Linda P. Erickson, CFP®, is the president of Erickson Advisors and a registered principal offering securities and advisory services through Cetera Advisor Networks, LLC. Contact her at 336-274-9403. firstname.lastname@example.org.
Prepare now and review regularly to stay on the right track for the retirement lifestyle you want.
- DO know your sources of income: Social Security net deposit, Pension income (if you are lucky enough to have one) and any Deferred Compensation or Annuity income. Now list your other sources of supplementary income: investment accounts, bank balances, IRAs or 401k plan balances.
- DON’T fixate on a “number” or total balance figure to achieve in those investment accounts and think that will set you up for life. This “need number” is a moving target.
- DO know what you need to live on in retirement, and how long you want that income to last. We recommend assuming at least one person of a couple will live into his or her mid-90’s.
- A Must Do “DO” of that exercise is to separate out your Wants from your Needs. Needs are basic living costs such as housing, food, utilities, notes payable – you know what I mean here. Your Wants are all the other things that make retirement wonderful – travel, entertainment, eating out, discretionary charges to your credit cards. “Need” is a moving target based on inflation, health, or family change of circumstance; “Wants” are those lifestyle expenses which can or must be cut or reduced in those years when distributions from your investment accounts should be pared back.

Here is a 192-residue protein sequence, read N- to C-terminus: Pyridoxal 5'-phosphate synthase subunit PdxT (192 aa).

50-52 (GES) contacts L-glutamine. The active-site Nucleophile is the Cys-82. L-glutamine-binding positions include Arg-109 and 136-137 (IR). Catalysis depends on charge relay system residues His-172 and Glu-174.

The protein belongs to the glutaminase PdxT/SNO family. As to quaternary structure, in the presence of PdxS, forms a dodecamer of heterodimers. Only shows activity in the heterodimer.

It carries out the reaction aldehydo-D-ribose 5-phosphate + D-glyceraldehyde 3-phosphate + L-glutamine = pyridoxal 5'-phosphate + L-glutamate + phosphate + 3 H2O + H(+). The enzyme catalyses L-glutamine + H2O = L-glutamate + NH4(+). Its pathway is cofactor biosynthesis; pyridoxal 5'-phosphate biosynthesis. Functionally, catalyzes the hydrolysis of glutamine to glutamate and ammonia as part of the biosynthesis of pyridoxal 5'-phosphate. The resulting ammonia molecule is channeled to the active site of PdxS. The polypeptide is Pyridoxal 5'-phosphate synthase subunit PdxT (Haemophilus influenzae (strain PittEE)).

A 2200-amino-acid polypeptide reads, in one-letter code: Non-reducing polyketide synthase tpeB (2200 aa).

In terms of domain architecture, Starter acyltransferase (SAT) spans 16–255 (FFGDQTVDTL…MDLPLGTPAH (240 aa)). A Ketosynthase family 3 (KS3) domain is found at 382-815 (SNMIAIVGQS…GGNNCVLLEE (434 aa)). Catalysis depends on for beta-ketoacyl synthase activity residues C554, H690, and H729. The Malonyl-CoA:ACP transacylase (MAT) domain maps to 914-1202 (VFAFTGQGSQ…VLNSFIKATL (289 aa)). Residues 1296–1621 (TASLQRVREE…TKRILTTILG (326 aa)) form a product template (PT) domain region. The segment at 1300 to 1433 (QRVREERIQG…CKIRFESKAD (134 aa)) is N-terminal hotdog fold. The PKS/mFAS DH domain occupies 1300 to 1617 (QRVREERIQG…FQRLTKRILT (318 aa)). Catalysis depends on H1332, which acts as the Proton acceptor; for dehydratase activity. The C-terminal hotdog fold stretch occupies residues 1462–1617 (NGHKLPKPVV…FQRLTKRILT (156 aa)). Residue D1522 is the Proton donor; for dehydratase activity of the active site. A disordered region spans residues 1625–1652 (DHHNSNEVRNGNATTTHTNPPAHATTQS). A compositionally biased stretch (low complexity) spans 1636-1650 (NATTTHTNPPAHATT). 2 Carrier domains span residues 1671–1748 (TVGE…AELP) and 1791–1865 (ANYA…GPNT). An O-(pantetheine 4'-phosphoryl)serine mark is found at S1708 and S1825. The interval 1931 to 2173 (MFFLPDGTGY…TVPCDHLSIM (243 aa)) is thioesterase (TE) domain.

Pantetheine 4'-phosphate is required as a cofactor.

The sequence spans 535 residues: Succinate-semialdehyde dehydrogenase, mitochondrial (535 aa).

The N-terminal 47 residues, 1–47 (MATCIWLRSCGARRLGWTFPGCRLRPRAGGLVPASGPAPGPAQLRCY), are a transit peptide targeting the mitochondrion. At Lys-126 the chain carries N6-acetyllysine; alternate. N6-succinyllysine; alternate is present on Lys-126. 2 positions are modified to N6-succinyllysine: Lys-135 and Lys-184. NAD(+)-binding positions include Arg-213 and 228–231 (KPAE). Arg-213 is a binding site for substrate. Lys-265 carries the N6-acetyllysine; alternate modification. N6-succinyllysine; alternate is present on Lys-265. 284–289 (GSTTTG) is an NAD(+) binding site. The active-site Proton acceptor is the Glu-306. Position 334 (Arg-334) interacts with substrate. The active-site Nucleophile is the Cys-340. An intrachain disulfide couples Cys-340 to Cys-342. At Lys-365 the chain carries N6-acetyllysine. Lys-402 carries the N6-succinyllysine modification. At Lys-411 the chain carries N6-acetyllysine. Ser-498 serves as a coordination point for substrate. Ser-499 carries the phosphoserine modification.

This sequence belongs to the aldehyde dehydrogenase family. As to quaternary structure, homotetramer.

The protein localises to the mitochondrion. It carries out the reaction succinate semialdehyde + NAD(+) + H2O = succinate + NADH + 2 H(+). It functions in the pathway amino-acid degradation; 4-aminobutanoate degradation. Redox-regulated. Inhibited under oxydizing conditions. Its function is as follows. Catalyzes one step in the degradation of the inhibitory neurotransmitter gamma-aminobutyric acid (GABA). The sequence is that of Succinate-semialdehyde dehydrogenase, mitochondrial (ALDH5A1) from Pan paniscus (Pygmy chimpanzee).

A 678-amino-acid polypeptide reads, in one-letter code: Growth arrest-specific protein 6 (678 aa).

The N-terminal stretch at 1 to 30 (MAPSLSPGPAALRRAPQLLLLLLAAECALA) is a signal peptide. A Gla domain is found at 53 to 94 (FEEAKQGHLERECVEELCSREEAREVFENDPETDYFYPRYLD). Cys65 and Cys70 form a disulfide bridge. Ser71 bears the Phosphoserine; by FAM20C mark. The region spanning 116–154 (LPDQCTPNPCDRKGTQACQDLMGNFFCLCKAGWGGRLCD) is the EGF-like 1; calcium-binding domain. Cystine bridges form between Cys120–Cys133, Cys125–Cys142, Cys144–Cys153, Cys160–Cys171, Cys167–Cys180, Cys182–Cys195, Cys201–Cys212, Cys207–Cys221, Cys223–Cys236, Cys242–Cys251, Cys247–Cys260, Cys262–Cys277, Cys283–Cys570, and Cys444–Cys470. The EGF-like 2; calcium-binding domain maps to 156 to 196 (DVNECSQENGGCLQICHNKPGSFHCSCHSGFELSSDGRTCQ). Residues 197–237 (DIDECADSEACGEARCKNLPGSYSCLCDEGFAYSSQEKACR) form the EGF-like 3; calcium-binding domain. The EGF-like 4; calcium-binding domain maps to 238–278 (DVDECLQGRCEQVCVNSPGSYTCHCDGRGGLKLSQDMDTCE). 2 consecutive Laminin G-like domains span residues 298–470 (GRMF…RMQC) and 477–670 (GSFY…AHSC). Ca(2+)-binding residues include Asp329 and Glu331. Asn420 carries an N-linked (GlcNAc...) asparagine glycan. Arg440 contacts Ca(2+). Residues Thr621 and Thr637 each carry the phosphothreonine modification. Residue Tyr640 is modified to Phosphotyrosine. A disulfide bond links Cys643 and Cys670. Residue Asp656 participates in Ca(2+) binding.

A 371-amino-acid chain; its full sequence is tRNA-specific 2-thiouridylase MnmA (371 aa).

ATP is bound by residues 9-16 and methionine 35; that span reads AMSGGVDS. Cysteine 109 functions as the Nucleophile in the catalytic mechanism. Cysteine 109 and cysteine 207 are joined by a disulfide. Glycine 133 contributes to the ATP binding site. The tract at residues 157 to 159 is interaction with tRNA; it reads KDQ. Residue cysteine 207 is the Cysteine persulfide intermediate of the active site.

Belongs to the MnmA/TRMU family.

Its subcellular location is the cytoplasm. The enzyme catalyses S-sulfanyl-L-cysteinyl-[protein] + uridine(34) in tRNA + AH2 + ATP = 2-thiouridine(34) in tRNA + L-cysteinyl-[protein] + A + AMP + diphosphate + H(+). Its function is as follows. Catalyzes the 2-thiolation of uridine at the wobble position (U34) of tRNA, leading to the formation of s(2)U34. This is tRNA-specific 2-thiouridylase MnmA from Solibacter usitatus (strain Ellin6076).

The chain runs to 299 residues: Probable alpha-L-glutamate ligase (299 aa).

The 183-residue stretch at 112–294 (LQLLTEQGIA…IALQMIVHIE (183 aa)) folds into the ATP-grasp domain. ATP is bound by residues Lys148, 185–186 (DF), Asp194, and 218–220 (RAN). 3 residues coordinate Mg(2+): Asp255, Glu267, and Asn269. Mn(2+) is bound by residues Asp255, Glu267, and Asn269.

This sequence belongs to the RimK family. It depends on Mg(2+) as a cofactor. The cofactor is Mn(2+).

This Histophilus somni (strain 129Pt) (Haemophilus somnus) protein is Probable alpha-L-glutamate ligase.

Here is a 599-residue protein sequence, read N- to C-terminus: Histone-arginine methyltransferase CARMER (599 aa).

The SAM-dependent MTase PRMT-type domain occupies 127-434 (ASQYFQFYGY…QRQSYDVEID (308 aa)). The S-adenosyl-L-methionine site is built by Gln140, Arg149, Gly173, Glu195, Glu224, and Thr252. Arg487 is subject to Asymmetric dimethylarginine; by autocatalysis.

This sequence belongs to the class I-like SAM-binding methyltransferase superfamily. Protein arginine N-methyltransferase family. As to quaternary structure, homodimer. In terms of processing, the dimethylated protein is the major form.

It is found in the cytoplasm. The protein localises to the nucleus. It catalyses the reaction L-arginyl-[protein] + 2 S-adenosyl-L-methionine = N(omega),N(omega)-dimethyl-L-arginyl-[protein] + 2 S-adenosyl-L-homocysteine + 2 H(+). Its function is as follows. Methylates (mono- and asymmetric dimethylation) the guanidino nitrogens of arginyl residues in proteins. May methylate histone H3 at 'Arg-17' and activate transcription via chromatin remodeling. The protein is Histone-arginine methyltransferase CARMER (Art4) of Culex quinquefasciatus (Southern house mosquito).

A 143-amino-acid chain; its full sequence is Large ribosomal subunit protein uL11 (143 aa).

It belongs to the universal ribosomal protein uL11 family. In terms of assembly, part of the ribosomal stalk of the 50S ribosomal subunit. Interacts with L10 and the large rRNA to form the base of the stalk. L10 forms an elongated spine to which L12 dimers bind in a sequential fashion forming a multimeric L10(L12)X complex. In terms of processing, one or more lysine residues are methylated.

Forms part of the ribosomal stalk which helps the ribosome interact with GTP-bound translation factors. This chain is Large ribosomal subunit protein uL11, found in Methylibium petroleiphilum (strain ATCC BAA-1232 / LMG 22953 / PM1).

Knowing what you need to supplement the income which will be deposited monthly into your bank account should not exceed 4% of your total portfolio at the start of retirement. This is the current thinking in today’s low inflation, low interest environment. If this 4% withdrawal only covers your basic Needs, you should consult with a professional. Ask her how your plan can be adjusted when investments decline to the point where that same 4% does not give you your basic living needs. Inflation can also greatly alter retirement income plans: If your expenses grow by 5% and your total income from all sources does not cover your need, you will need to adjust somewhere. My experience is that people will simply withdraw more. Beware here, excessive withdrawals create a downward spiral which you want to avoid at all costs.
If you have a lifestyle which is supported by a 4% withdrawal, but your Needs are covered by only 2%, you are in excellent shape to weather a market downturn. Your Wants come from the other 2%, and when necessary you can delay travel or other discretionary spending until market conditions bring your portfolio balances back up to support both Wants and Needs without excessive withdrawals.
After a lifetime of investing and saving with an “Accumulation” strategy, transitioning to a new strategy of “Retirement Spending” may be difficult. Make no mistake, however, we all will have to transition to the new mindset. And it doesn’t matter how well prepared you may or may not be. We all have the same question: “Will I have enough?”.
Plan Now, but remember to review that plan regularly so as to be able Live Now.